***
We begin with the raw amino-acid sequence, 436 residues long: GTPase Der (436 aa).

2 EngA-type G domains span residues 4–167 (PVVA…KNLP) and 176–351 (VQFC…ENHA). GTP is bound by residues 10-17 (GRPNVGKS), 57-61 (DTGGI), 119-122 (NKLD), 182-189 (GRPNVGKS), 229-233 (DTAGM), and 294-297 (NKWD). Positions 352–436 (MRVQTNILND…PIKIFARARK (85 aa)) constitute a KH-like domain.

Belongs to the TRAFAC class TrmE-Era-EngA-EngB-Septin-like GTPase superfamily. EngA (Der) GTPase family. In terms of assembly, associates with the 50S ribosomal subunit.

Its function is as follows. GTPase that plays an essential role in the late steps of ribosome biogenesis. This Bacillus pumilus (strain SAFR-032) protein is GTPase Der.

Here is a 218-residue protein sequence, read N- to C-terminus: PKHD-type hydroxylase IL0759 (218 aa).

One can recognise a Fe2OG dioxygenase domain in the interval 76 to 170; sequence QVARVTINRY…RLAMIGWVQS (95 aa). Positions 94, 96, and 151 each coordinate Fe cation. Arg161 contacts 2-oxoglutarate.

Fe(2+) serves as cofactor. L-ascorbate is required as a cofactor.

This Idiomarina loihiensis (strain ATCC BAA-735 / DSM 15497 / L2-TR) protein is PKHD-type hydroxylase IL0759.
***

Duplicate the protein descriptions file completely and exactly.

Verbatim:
We begin with the raw amino-acid sequence, 436 residues long: GTPase Der (436 aa).

2 EngA-type G domains span residues 4–167 (PVVA…KNLP) and 176–351 (VQFC…ENHA). GTP is bound by residues 10-17 (GRPNVGKS), 57-61 (DTGGI), 119-122 (NKLD), 182-189 (GRPNVGKS), 229-233 (DTAGM), and 294-297 (NKWD). Positions 352–436 (MRVQTNILND…PIKIFARARK (85 aa)) constitute a KH-like domain.

Belongs to the TRAFAC class TrmE-Era-EngA-EngB-Septin-like GTPase superfamily. EngA (Der) GTPase family. In terms of assembly, associates with the 50S ribosomal subunit.

Its function is as follows. GTPase that plays an essential role in the late steps of ribosome biogenesis. This Bacillus pumilus (strain SAFR-032) protein is GTPase Der.

Here is a 218-residue protein sequence, read N- to C-terminus: PKHD-type hydroxylase IL0759 (218 aa).

One can recognise a Fe2OG dioxygenase domain in the interval 76 to 170; sequence QVARVTINRY…RLAMIGWVQS (95 aa). Positions 94, 96, and 151 each coordinate Fe cation. Arg161 contacts 2-oxoglutarate.

Fe(2+) serves as cofactor. L-ascorbate is required as a cofactor.

This Idiomarina loihiensis (strain ATCC BAA-735 / DSM 15497 / L2-TR) protein is PKHD-type hydroxylase IL0759.